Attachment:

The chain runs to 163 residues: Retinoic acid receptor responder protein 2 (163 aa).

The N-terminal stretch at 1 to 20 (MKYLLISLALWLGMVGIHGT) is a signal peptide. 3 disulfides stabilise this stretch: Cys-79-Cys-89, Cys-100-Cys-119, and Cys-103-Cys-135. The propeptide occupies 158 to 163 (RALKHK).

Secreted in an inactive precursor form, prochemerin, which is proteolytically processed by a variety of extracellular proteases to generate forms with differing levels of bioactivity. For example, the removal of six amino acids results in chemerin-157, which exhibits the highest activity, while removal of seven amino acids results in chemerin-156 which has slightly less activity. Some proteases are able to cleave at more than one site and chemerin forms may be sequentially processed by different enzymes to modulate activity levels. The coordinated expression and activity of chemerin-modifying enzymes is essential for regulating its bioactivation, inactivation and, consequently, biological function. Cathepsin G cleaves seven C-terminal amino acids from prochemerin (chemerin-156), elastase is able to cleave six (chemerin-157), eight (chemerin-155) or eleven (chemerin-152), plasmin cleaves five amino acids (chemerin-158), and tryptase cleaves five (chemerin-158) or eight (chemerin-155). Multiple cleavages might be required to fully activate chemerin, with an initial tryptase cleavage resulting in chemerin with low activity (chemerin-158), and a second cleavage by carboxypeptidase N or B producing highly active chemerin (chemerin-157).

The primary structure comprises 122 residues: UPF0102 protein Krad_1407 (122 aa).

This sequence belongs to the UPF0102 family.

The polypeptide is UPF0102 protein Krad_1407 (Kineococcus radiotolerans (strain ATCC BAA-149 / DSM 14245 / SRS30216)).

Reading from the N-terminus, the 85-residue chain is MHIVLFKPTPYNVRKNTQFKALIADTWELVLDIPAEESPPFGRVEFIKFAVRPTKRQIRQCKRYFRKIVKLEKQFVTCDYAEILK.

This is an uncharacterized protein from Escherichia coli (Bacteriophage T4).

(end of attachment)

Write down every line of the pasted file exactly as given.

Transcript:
The chain runs to 163 residues: Retinoic acid receptor responder protein 2 (163 aa).

The N-terminal stretch at 1 to 20 (MKYLLISLALWLGMVGIHGT) is a signal peptide. 3 disulfides stabilise this stretch: Cys-79-Cys-89, Cys-100-Cys-119, and Cys-103-Cys-135. The propeptide occupies 158 to 163 (RALKHK).

Secreted in an inactive precursor form, prochemerin, which is proteolytically processed by a variety of extracellular proteases to generate forms with differing levels of bioactivity. For example, the removal of six amino acids results in chemerin-157, which exhibits the highest activity, while removal of seven amino acids results in chemerin-156 which has slightly less activity. Some proteases are able to cleave at more than one site and chemerin forms may be sequentially processed by different enzymes to modulate activity levels. The coordinated expression and activity of chemerin-modifying enzymes is essential for regulating its bioactivation, inactivation and, consequently, biological function. Cathepsin G cleaves seven C-terminal amino acids from prochemerin (chemerin-156), elastase is able to cleave six (chemerin-157), eight (chemerin-155) or eleven (chemerin-152), plasmin cleaves five amino acids (chemerin-158), and tryptase cleaves five (chemerin-158) or eight (chemerin-155). Multiple cleavages might be required to fully activate chemerin, with an initial tryptase cleavage resulting in chemerin with low activity (chemerin-158), and a second cleavage by carboxypeptidase N or B producing highly active chemerin (chemerin-157).

The primary structure comprises 122 residues: UPF0102 protein Krad_1407 (122 aa).

This sequence belongs to the UPF0102 family.

The polypeptide is UPF0102 protein Krad_1407 (Kineococcus radiotolerans (strain ATCC BAA-149 / DSM 14245 / SRS30216)).

Reading from the N-terminus, the 85-residue chain is MHIVLFKPTPYNVRKNTQFKALIADTWELVLDIPAEESPPFGRVEFIKFAVRPTKRQIRQCKRYFRKIVKLEKQFVTCDYAEILK.

This is an uncharacterized protein from Escherichia coli (Bacteriophage T4).